blogging by Andrew Wickliffe

West Coast Blues (2005)

Streets Of Paris, Streets Of Murder: The Complete Graphic Noir Of Machette & Tardi Vol. 1

I’m not sure how much more you get out of West Coast Blues if you know all the music references—I know all the movie references and it doesn’t really add anything except being able to contextualize the story as a noir piece, which isn’t particularly necessary. Like, it comes across real easy, even if you don’t think about Blues being some kind of Sam Fuller or Anthony Mann movie. But maybe the music would provide a different kind of accompaniment, especially since the script’s constantly referencing not just the music the protagonist is playing but also the importance of it.

Tardi adapted a Jean-Patrick Manchette novel for the story and I feel comfortable assuming most of the exposition boxes came from the novel (Kim Thompson then translated from French to English so there’s a whole other layer); Blues is very talking in the exposition. There’s also this implication of narrator as character at one point and it never comes through again, which is a little disappointing because otherwise it’s just… a lot of exposition. Lists of things, lots of contextualizing but not really—the big questions involving the protagonist just get shrugged off. He’s just a man doing man things, like abandoning his family and so on.

The comic opens with a bookend—which is a little more implied than clear because of the tenses in the narration–protagonist George is driving home late one night after getting boozed up because he hates his job as a middle manager so what else is he going to do. A car crashes in front of him and he takes the driver to the hospital, thinking nothing of it. When he gets home to his wife, she thinks he should’ve stayed and at least given his name but why bother. The wife puts up with a lot of shit from George, who’s deserving of various sympathies throughout Blues but is such a dick extending said sympathies comes with some guilt over it. He’s a dick, but at least he’s not a murderous dick.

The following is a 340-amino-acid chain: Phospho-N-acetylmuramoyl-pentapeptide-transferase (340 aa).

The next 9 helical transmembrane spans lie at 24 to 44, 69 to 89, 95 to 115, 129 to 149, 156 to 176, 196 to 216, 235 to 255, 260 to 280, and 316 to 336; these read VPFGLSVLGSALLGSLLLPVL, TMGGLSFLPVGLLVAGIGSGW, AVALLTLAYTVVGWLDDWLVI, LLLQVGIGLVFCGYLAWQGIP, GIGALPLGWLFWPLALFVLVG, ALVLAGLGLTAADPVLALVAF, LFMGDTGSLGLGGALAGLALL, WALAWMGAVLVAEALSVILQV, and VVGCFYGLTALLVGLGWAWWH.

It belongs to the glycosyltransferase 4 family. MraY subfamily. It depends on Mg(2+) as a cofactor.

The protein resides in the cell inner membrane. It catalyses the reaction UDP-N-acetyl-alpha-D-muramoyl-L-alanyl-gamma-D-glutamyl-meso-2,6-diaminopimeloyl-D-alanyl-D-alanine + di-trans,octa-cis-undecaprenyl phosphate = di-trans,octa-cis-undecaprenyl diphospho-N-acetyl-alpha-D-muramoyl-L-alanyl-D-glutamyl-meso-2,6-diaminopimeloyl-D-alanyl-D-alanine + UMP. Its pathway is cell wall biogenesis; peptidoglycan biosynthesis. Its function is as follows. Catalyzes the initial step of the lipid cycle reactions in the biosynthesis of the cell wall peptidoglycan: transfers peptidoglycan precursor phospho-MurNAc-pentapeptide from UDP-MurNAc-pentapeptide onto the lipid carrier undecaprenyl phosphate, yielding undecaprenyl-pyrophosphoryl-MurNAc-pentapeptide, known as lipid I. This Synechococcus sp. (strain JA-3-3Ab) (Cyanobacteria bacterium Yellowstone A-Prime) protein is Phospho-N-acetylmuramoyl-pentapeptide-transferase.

Though, the narration tells us, he’s going to kill two men. But first they’re going to try to kill him, giving the narration a countdown—and Blues a very easily delineated Freytag.

While on vacation with his family—wife, two kids, no pets—two bad guys try to kill George and he runs back to Paris (without telling his wife) and gets a gun from a pal to defend himself. Now, we never find out his plan because the action mostly centers on the pursuing hitmen. They’re a couple, though one of them still likes to rape women, which is going to be important in the just as easily delineated third act. Before then, however, George is going to end up lost in the wilderness and finding the almost blind woodsman. It’s a long term Frankenstein for the woodsman, but it eventually goes that route, albeit unpredictably, before George finally has to confront the main villain.

Tardi’s got a great pace, especially for seventy-some pages, though it often feels like he’s rushing through potentially better moments. George doesn’t much in the way of personality, especially when he’s alone, so the scenes with other people are a lot more interesting but there aren’t many of them. He’s always driving by himself—whether existentially moping or lambing it from the hitmen—or walking by himself or hanging around the blind woodsman who doesn’t want to talk and so on. Tardi is able to find some good comedic moments, but—again—it’s because George has someone to play off.

Why’s George such a limp protagonist—is it Manchette’s fault or Tardi’s—you’d probably have to read the source novel and… eh. West Coast Blues doesn’t inspire that interest. Particularly not since Tardi’s art, even realizing a mediocre story, is the obvious draw. Maybe if you’re going to try to unpack the toxic masculinity you’d want to be familiar with the source but there’s not really any sign it’d be worth going through those boxes. Despite its attempts to haunt, Blues most definitely does not. The denouement is particularly pat.

But, still, far from bad. Though not where you’d want to start with Tardi.

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